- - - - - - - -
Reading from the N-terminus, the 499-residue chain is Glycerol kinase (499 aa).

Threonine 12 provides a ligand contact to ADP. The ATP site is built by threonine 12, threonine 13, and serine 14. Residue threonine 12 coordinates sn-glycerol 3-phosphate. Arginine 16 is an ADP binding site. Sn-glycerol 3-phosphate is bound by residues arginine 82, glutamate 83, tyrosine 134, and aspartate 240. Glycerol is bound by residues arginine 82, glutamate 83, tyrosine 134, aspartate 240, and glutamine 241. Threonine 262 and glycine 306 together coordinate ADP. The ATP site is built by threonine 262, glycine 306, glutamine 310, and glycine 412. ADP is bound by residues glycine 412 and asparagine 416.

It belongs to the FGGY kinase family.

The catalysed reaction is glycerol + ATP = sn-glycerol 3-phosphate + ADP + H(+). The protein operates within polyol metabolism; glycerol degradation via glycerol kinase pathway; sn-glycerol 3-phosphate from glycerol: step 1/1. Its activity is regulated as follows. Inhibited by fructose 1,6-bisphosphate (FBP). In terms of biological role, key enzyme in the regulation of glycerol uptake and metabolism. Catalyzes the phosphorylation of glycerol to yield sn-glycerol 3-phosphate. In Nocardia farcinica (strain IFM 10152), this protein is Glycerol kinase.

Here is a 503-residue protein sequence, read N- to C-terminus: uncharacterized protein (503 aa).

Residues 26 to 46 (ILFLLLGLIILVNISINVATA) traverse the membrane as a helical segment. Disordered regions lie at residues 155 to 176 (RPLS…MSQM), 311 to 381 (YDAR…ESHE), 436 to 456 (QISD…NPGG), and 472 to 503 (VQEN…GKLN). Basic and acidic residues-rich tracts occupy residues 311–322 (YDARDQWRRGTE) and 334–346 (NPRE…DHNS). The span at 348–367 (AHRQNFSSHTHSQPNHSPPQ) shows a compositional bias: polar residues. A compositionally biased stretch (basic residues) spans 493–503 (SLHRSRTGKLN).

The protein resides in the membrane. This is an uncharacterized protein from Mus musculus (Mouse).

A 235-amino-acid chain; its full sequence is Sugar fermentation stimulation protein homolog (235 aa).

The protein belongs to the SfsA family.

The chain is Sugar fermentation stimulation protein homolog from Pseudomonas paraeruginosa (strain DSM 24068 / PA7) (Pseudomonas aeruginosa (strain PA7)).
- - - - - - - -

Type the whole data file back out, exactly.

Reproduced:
Reading from the N-terminus, the 499-residue chain is Glycerol kinase (499 aa).

Threonine 12 provides a ligand contact to ADP. The ATP site is built by threonine 12, threonine 13, and serine 14. Residue threonine 12 coordinates sn-glycerol 3-phosphate. Arginine 16 is an ADP binding site. Sn-glycerol 3-phosphate is bound by residues arginine 82, glutamate 83, tyrosine 134, and aspartate 240. Glycerol is bound by residues arginine 82, glutamate 83, tyrosine 134, aspartate 240, and glutamine 241. Threonine 262 and glycine 306 together coordinate ADP. The ATP site is built by threonine 262, glycine 306, glutamine 310, and glycine 412. ADP is bound by residues glycine 412 and asparagine 416.

It belongs to the FGGY kinase family.

The catalysed reaction is glycerol + ATP = sn-glycerol 3-phosphate + ADP + H(+). The protein operates within polyol metabolism; glycerol degradation via glycerol kinase pathway; sn-glycerol 3-phosphate from glycerol: step 1/1. Its activity is regulated as follows. Inhibited by fructose 1,6-bisphosphate (FBP). In terms of biological role, key enzyme in the regulation of glycerol uptake and metabolism. Catalyzes the phosphorylation of glycerol to yield sn-glycerol 3-phosphate. In Nocardia farcinica (strain IFM 10152), this protein is Glycerol kinase.

Here is a 503-residue protein sequence, read N- to C-terminus: uncharacterized protein (503 aa).

Residues 26 to 46 (ILFLLLGLIILVNISINVATA) traverse the membrane as a helical segment. Disordered regions lie at residues 155 to 176 (RPLS…MSQM), 311 to 381 (YDAR…ESHE), 436 to 456 (QISD…NPGG), and 472 to 503 (VQEN…GKLN). Basic and acidic residues-rich tracts occupy residues 311–322 (YDARDQWRRGTE) and 334–346 (NPRE…DHNS). The span at 348–367 (AHRQNFSSHTHSQPNHSPPQ) shows a compositional bias: polar residues. A compositionally biased stretch (basic residues) spans 493–503 (SLHRSRTGKLN).

The protein resides in the membrane. This is an uncharacterized protein from Mus musculus (Mouse).

A 235-amino-acid chain; its full sequence is Sugar fermentation stimulation protein homolog (235 aa).

The protein belongs to the SfsA family.

The chain is Sugar fermentation stimulation protein homolog from Pseudomonas paraeruginosa (strain DSM 24068 / PA7) (Pseudomonas aeruginosa (strain PA7)).